Abigail Van Buren died last week and it's made me want to read your column and study it. Almost like I'm trying to channel her back. Granted she was a professional, doing it for years but there was something really honest about her advice and I'm searching for it somewhere else. I didn't know her, but her writing made me feel like I did.
Life really does throw curve balls every other day, and something about reading her responses, even if she was responding to something you'd never actually been through felt like you gained the wisdom to possibly deal with it in the future.
Anyway, the loss of Abby feels really hard, lucky me for having a few friends who can offer a similar in-person ear. Are you suffering from her loss? Is it odd that I'm taking it so hard?
-Miss Her None-The-Less
Dear Searching for Abby,
Yes, I am mourning her loss, just like you. She was and still is the mama bear of all of us amateurs out here. She taught us lessons about being human and not presenting advice in a know-it-all way and her advice lacked snobbery.
Pauline Phillips (her given name) fancied herself nothing more than a happily married woman who was dealt a great hand in life. Her credentials were modest, she wasn't a writer but believed deeply that she could write a better advice column than that that she was reading in the "San Francisco Chronicle." She was not shy about her voice and told the editor that she could deliver a better column, one that would connect with its readers more authentically. Of course, the editor thought this humorous and to make her wrong he gave her a stack of letters to respond to. As it has it, she had responses to all letters in a matter of 30 minutes. Her responses were fantastic. The editor was wrong.
It must have been quite a life, going from a stay at home mom to a famous columnist, writing the most widely syndicated column in the world. Each morning there must have been a few precious milliseconds before reality set in and she remembered who she was, what her obligations were and what she gave people. For most people it might be a burden to bear, but Phillips did not see it that way.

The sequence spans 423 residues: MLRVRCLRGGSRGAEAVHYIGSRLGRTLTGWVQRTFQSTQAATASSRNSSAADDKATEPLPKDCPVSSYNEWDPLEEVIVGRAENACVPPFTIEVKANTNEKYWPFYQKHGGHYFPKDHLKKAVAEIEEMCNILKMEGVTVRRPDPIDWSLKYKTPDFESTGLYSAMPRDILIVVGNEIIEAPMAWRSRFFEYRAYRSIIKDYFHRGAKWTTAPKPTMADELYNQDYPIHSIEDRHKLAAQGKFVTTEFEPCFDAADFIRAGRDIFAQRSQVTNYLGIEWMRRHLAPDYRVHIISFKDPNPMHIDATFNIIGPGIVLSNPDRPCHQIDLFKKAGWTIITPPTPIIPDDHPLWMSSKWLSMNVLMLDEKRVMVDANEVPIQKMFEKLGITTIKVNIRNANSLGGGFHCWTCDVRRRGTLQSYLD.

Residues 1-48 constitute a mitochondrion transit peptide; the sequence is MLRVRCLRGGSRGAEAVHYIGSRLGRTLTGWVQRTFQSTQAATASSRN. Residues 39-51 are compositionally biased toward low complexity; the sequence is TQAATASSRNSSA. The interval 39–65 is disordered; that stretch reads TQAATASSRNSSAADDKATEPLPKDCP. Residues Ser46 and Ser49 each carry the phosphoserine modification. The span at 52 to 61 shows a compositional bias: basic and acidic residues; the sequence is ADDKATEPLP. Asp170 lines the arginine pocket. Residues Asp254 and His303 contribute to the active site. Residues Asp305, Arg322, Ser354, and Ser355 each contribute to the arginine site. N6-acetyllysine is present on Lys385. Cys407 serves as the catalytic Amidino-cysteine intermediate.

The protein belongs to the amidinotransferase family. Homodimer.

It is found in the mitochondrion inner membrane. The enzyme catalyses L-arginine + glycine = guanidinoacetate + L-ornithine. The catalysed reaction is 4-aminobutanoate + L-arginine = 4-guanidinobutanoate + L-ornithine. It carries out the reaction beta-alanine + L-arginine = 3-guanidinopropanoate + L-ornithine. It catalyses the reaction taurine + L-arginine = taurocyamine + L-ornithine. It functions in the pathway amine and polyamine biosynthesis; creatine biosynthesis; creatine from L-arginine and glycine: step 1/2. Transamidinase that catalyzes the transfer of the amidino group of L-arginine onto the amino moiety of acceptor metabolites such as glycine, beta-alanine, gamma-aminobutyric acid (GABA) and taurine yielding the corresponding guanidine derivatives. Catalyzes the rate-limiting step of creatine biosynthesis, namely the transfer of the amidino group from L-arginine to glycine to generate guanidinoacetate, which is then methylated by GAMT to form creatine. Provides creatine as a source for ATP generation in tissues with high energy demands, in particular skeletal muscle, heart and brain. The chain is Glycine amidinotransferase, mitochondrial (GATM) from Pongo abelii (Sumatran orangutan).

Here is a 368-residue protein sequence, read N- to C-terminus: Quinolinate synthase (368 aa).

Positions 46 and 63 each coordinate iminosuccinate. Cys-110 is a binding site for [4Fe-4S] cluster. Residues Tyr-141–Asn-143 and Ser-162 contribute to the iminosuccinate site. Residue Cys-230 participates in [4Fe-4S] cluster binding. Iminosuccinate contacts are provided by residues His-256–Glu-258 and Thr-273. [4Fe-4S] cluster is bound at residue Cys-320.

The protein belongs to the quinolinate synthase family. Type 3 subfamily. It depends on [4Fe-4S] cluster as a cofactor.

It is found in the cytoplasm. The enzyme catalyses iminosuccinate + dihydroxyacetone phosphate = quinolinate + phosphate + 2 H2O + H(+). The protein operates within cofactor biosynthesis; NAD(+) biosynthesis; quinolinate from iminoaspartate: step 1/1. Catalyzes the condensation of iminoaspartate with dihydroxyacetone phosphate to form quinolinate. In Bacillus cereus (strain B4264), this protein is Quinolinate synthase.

It's kind of like having a great friend who doesn't view helping close friends as an obligation but rather a joy. Phillips was just this, she was your friend. Her advice came without stress, it wasn't forced, it was more her gift.
I think we miss her because not many have come up behind her that delivered advice in such a fiercely human, sassy, and real way. She wasn't telling you what you wanted to hear, she was committed to giving real talk.
I heard a great quote recently, "Advice is what we ask for when we already know the answer but wish we didn't." (Erica Jong). True.
Phillips did what she could to compassionately confirm all those things we already knew to be true.
I have a friend or two like her. They are invaluable and I would have strayed far off my path should they have not offered honesty and loving advice along the way. In the absence of Dear Abby, someone will surface who will not replace her but might take a crack at it.
Rest in peace, Pauline Phillips. And Search for Abby, we're all quite upset but what will come from this is closer relationships with those friends who we saw bits and pieces of "Dear Abby" in.
In the meantime quench your advice thirst with another one of my favorites, E. Jean, she's saucy, smart and sarcastic, my favorite combo.